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Film, Album, Single and Event Reviews

Film Review: 'Son of a Gun' takes aim and hits the target. In cinemas 30th January 2015

  • By gregw
  • 30 Jan 2015
  • Release Date 30 Jan 2015
Ewan McGregor pulls the trigger in prison break-out drama

Director: Julius Avery

Duration: 108 min (Australia)

***1/2

I’m sure we’re all a little weary from prison-set dramas. It’s the tried and tested, but you can see why there is frequent return to the format. It’s the perfect frame for conflict; a confined chamber where an innate morality and group norms are set incongruently against not only other groups inside the dynamic, but that of the judicial system too.

It is with an enervated gathering of the self that one sits down to watch Son of a Gun. Just how derivative is this going to be? Are we going to be left slumped in the chair, bludgeoned with contempt for the familiar?

The tale is one of a prison bust, where experienced Brendan (Ewan McGregor) enlists the assistance of fellow, wet-behind-the-ears jailbird, JR (Brenton Thwaites). Once out, they must navigate the murky pitfalls and betrayals of life back in the criminal fraternity; as grand scheme and ambition clouds perception and judgement. Both the two leads exude a delicate chemistry that see-saws with the necessary level of trust countered by streetwise hesitancy. They are ably supported by the ubiquitous Alicia Vikander (Ex-Machina, Testament of Youth), who continues to impress, bringing a charm to the doughty and resourceful character of Tasha.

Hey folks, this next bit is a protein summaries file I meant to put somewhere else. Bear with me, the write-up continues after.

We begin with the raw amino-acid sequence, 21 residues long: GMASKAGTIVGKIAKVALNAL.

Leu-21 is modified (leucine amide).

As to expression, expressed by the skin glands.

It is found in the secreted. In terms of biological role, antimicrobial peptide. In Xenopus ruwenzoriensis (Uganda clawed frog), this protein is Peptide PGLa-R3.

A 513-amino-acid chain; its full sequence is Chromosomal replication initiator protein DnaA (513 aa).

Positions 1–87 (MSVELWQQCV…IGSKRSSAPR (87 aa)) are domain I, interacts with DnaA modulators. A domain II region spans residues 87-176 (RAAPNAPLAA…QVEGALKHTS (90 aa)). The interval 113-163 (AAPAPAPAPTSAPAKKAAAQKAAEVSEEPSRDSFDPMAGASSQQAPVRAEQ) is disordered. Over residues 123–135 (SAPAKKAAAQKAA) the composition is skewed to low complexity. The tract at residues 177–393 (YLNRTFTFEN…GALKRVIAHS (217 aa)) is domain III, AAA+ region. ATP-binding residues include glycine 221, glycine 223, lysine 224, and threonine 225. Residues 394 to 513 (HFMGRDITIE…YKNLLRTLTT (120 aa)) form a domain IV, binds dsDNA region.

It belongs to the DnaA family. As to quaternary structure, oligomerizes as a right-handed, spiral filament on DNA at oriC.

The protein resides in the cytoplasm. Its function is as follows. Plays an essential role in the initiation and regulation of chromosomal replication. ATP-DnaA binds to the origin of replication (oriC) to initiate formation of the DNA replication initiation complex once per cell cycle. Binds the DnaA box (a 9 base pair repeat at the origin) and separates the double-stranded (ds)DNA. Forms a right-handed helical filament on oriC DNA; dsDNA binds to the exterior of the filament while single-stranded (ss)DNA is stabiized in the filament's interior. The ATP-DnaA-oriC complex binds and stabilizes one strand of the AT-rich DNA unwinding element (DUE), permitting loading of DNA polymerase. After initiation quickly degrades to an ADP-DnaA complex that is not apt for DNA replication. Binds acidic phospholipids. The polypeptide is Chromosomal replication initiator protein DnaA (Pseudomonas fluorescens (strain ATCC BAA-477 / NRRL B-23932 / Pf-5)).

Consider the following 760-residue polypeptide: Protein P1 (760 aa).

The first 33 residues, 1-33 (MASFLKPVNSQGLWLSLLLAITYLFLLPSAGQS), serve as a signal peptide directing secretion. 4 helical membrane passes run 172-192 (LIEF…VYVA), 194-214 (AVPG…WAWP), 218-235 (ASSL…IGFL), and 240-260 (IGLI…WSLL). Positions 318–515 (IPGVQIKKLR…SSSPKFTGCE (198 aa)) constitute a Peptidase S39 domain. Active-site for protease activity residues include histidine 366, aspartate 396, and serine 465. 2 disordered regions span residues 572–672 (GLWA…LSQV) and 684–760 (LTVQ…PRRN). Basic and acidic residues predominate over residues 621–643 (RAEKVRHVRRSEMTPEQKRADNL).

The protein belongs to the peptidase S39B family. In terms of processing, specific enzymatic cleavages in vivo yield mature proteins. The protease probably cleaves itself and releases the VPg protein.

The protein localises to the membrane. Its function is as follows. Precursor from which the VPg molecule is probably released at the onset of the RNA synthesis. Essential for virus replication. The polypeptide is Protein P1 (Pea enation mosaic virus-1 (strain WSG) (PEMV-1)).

There is an autumnal hue to the cinematography that runs contrary to the drained, gritty approach in Audiard’s A Prophet (2009). Son of a Gun has more in common in appearance instead with the recent Angelina Jolie effort Unbroken (2014). The material echoes the same paths as those trodden in the sub-par Edward Norton, De Niro and Brando team-up The Score (2001) or a kindred spirit to the relationship in A Bronx Tale (1993), where a scruffy, impressionable and primarily decent young upstart is coaxed and seduced into the underworld of perpetual recalcitrance.

Why should we care as to what happens to these transgressive degenerates? What does it say about us that we sign up and climb on board (albeit vicariously) with the violation of society’s mores? Somehow, filmmaker Julius Avery manages to banish any weighty concerns for 108 minutes by throwing us into the shady wiles of a criminal’s survival instincts. 

Son of a Gun is in cinemas on 30th January 2015.

Here is the trailer:


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